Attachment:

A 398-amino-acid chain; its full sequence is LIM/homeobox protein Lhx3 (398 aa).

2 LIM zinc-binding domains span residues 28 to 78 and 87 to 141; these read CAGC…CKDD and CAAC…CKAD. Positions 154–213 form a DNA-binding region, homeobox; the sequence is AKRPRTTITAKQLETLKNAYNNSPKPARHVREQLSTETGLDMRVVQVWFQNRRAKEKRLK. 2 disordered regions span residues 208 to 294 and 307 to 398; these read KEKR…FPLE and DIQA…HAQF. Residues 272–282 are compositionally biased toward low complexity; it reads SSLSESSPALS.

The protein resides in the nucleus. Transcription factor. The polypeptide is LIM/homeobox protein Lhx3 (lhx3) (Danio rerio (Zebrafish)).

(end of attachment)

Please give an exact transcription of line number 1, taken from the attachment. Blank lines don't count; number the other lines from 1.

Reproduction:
A 398-amino-acid chain; its full sequence is LIM/homeobox protein Lhx3 (398 aa).